If these new restrictive laws are passed by the legislature, I expect a massive exodus of my friends who teach in Taiwan’s Montessori system, which has proven itself over decades.
Moving on, we learn that 70 percent of graduates now have a job unrelated to their major, and that many respondents now 20 to 29 years old realize their deficiencies at work, with a shocking 62.1 percent of graduates wishing they became more fluent in a foreign language while at school. Indeed, an unbelievable 64 percent of graduates said they “regret their choice of study” (“University courses poor predictors for careers,” Aug. 30, page 5).
Exactly what has the ministry been doing all these years, other than hollowing out the dreams of Taiwan’s youth and saddling them and their parents with education-related debt?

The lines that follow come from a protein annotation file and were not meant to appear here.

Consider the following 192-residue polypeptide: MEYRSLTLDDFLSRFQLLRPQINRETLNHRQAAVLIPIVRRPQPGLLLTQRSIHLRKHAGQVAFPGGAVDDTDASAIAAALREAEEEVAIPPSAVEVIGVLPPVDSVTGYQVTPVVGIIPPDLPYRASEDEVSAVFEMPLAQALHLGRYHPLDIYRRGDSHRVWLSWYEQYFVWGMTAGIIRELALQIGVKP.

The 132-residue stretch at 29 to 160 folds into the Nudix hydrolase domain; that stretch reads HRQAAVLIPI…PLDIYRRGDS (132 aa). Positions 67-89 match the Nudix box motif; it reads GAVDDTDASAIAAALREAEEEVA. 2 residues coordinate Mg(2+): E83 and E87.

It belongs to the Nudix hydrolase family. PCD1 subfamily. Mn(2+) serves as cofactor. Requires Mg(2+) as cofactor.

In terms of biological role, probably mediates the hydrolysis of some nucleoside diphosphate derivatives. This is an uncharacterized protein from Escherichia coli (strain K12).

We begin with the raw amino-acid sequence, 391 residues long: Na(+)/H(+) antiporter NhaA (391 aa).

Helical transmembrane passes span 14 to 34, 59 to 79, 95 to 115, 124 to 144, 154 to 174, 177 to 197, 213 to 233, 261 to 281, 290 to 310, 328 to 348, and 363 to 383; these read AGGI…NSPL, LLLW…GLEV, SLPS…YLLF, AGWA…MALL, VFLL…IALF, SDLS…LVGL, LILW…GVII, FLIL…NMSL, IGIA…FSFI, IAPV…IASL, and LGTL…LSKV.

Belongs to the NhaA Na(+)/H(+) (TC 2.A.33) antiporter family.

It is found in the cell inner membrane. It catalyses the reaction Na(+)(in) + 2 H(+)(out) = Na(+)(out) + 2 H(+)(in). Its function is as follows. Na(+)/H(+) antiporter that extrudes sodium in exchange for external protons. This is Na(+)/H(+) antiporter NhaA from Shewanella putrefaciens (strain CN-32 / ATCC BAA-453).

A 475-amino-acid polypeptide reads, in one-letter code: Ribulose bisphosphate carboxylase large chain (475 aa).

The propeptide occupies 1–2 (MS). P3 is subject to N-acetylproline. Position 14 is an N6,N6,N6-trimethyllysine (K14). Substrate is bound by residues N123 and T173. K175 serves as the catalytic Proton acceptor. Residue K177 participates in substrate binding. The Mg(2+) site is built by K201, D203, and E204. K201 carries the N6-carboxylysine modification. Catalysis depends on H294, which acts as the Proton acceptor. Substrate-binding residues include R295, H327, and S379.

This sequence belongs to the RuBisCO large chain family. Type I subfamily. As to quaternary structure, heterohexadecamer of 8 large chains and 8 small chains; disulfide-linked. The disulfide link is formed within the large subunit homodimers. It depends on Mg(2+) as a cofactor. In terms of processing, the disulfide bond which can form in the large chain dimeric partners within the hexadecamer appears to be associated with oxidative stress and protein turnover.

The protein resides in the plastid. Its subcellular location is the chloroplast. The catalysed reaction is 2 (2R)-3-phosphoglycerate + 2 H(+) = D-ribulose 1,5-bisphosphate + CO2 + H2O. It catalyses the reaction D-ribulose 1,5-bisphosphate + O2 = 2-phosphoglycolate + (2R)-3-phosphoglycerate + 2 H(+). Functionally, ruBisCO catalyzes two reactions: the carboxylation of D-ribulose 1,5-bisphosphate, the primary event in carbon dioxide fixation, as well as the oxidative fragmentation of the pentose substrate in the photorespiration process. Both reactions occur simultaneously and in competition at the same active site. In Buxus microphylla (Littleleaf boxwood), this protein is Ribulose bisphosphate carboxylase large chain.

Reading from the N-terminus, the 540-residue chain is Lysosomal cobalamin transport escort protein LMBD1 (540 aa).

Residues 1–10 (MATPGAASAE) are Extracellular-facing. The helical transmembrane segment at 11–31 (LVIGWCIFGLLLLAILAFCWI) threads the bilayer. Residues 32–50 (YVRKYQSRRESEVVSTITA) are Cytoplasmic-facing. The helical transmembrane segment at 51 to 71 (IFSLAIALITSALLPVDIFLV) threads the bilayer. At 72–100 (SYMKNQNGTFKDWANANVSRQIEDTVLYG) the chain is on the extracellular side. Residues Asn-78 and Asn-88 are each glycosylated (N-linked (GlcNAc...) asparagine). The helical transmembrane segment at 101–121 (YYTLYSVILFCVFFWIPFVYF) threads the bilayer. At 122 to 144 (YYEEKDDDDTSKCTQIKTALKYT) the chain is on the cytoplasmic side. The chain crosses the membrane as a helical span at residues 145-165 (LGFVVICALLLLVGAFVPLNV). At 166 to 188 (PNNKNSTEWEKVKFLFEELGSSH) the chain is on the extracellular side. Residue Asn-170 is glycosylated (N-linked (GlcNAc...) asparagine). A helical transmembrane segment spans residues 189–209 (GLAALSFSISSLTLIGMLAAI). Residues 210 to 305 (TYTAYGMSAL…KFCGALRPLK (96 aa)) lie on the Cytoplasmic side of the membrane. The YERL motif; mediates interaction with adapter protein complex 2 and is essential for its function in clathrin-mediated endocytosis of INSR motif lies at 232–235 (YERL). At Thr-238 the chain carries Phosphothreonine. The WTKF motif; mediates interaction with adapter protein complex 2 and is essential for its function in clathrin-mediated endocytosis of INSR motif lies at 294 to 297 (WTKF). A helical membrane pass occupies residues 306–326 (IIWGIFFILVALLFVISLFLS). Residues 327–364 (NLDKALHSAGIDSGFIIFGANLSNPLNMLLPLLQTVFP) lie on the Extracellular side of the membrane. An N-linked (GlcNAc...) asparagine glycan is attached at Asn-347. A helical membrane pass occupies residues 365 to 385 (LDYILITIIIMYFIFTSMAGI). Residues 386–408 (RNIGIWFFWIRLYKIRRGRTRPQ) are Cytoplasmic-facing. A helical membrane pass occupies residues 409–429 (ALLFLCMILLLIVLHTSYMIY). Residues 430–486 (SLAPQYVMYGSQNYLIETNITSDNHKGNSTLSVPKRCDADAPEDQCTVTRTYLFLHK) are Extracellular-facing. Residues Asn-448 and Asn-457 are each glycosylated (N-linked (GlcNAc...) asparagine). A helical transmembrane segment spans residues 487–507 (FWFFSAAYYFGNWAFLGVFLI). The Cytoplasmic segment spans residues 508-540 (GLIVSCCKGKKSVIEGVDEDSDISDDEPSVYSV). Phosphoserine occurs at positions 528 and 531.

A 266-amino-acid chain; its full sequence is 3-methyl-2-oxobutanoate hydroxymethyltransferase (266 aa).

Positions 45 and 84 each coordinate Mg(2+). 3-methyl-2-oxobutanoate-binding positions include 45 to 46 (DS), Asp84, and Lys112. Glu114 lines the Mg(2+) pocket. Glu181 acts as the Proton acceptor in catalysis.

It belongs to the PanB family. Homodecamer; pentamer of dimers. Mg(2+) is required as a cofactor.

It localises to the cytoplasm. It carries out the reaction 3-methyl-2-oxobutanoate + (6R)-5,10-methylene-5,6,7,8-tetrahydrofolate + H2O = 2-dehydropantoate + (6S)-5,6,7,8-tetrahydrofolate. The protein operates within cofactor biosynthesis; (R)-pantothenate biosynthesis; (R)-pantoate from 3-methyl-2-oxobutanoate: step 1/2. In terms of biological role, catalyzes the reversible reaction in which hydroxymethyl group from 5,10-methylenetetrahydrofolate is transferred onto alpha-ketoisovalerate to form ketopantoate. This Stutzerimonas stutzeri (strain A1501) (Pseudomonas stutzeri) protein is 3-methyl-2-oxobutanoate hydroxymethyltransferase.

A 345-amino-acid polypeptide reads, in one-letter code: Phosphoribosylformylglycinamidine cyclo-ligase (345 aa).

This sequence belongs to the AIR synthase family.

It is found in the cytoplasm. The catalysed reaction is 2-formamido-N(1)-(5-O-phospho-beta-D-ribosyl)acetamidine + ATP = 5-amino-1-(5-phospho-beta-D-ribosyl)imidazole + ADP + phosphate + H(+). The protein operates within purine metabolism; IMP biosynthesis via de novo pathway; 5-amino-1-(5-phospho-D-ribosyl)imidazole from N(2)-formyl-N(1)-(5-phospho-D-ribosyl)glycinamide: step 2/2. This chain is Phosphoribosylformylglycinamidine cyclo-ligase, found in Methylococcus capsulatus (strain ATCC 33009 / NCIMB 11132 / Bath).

One could argue that if the ministry were so good at educating children, there would be no need for cram schools or private high schools and colleges, which sprang up because of the free market of ideas and education amid destructive government policies.
Furthermore, President Ma Ying-jeou’s (馬英九) compulsory 12-year brainwashing program is certain to turn out another generation of 20th-century students who will be entering a 21st century-employment environment: yet another fail.
Taiwan’s history is replete with idiots trying to suppress local languages in favor of the colonial masters of the era, which is reprehensible. Science proves that multilingual children have higher brainpower and achieve greater results.
Due to the Chinese Nationalist Party (KMT) colonial period (aka martial law) in Taiwan, students were taught to fear their teachers and sit quietly in the classroom, waiting to be asked questions, and this explains where we are today. This is disgraceful policy.
New Taipei City